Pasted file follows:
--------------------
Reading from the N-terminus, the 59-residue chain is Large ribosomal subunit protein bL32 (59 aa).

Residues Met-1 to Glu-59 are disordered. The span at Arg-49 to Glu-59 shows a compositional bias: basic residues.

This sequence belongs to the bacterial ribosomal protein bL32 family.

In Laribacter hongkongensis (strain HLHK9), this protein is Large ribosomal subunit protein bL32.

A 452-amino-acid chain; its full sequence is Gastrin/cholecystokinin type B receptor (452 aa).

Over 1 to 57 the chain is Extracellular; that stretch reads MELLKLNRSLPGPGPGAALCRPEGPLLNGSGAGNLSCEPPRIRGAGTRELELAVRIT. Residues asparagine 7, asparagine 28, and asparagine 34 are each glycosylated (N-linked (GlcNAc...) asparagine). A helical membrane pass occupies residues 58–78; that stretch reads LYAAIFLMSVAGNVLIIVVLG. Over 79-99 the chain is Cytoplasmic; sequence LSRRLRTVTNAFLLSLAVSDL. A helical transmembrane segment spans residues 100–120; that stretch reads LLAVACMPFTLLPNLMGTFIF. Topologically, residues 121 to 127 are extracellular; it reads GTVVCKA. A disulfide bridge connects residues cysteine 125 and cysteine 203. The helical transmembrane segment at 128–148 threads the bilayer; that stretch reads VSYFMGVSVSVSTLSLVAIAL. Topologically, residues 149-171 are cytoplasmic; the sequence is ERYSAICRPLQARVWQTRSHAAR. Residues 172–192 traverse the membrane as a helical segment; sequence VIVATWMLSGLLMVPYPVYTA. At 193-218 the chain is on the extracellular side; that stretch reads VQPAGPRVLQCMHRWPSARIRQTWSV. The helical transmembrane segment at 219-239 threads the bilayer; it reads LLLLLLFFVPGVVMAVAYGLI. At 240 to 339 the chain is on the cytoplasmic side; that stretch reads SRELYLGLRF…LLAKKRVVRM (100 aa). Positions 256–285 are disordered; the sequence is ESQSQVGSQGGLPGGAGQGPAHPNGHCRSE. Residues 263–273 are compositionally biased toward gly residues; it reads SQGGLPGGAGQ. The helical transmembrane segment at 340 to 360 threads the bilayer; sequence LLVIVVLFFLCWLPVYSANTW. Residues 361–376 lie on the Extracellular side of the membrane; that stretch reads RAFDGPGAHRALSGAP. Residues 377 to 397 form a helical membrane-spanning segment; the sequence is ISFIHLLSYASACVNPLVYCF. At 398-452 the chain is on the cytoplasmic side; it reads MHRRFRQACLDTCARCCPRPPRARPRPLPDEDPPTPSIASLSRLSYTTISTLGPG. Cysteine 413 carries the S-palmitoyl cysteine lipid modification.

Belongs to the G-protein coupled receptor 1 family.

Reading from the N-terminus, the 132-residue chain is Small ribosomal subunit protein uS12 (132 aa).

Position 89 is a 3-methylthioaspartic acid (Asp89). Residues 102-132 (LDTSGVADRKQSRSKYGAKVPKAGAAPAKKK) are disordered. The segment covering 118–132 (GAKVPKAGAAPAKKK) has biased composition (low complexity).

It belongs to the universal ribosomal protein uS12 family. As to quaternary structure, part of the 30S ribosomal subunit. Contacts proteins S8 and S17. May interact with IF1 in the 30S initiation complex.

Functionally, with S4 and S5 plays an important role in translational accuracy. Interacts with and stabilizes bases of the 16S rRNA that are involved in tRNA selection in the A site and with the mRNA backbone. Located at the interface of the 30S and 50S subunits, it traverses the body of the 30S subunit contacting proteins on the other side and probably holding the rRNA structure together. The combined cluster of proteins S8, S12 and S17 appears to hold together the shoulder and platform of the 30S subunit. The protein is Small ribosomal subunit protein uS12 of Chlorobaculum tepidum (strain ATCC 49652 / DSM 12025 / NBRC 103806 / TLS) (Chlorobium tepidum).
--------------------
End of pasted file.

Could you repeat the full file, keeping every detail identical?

Reading from the N-terminus, the 59-residue chain is Large ribosomal subunit protein bL32 (59 aa).

Residues Met-1 to Glu-59 are disordered. The span at Arg-49 to Glu-59 shows a compositional bias: basic residues.

This sequence belongs to the bacterial ribosomal protein bL32 family.

In Laribacter hongkongensis (strain HLHK9), this protein is Large ribosomal subunit protein bL32.

A 452-amino-acid chain; its full sequence is Gastrin/cholecystokinin type B receptor (452 aa).

Over 1 to 57 the chain is Extracellular; that stretch reads MELLKLNRSLPGPGPGAALCRPEGPLLNGSGAGNLSCEPPRIRGAGTRELELAVRIT. Residues asparagine 7, asparagine 28, and asparagine 34 are each glycosylated (N-linked (GlcNAc...) asparagine). A helical membrane pass occupies residues 58–78; that stretch reads LYAAIFLMSVAGNVLIIVVLG. Over 79-99 the chain is Cytoplasmic; sequence LSRRLRTVTNAFLLSLAVSDL. A helical transmembrane segment spans residues 100–120; that stretch reads LLAVACMPFTLLPNLMGTFIF. Topologically, residues 121 to 127 are extracellular; it reads GTVVCKA. A disulfide bridge connects residues cysteine 125 and cysteine 203. The helical transmembrane segment at 128–148 threads the bilayer; that stretch reads VSYFMGVSVSVSTLSLVAIAL. Topologically, residues 149-171 are cytoplasmic; the sequence is ERYSAICRPLQARVWQTRSHAAR. Residues 172–192 traverse the membrane as a helical segment; sequence VIVATWMLSGLLMVPYPVYTA. At 193-218 the chain is on the extracellular side; that stretch reads VQPAGPRVLQCMHRWPSARIRQTWSV. The helical transmembrane segment at 219-239 threads the bilayer; it reads LLLLLLFFVPGVVMAVAYGLI. At 240 to 339 the chain is on the cytoplasmic side; that stretch reads SRELYLGLRF…LLAKKRVVRM (100 aa). Positions 256–285 are disordered; the sequence is ESQSQVGSQGGLPGGAGQGPAHPNGHCRSE. Residues 263–273 are compositionally biased toward gly residues; it reads SQGGLPGGAGQ. The helical transmembrane segment at 340 to 360 threads the bilayer; sequence LLVIVVLFFLCWLPVYSANTW. Residues 361–376 lie on the Extracellular side of the membrane; that stretch reads RAFDGPGAHRALSGAP. Residues 377 to 397 form a helical membrane-spanning segment; the sequence is ISFIHLLSYASACVNPLVYCF. At 398-452 the chain is on the cytoplasmic side; it reads MHRRFRQACLDTCARCCPRPPRARPRPLPDEDPPTPSIASLSRLSYTTISTLGPG. Cysteine 413 carries the S-palmitoyl cysteine lipid modification.

Belongs to the G-protein coupled receptor 1 family.

Reading from the N-terminus, the 132-residue chain is Small ribosomal subunit protein uS12 (132 aa).

Position 89 is a 3-methylthioaspartic acid (Asp89). Residues 102-132 (LDTSGVADRKQSRSKYGAKVPKAGAAPAKKK) are disordered. The segment covering 118–132 (GAKVPKAGAAPAKKK) has biased composition (low complexity).

It belongs to the universal ribosomal protein uS12 family. As to quaternary structure, part of the 30S ribosomal subunit. Contacts proteins S8 and S17. May interact with IF1 in the 30S initiation complex.

Functionally, with S4 and S5 plays an important role in translational accuracy. Interacts with and stabilizes bases of the 16S rRNA that are involved in tRNA selection in the A site and with the mRNA backbone. Located at the interface of the 30S and 50S subunits, it traverses the body of the 30S subunit contacting proteins on the other side and probably holding the rRNA structure together. The combined cluster of proteins S8, S12 and S17 appears to hold together the shoulder and platform of the 30S subunit. The protein is Small ribosomal subunit protein uS12 of Chlorobaculum tepidum (strain ATCC 49652 / DSM 12025 / NBRC 103806 / TLS) (Chlorobium tepidum).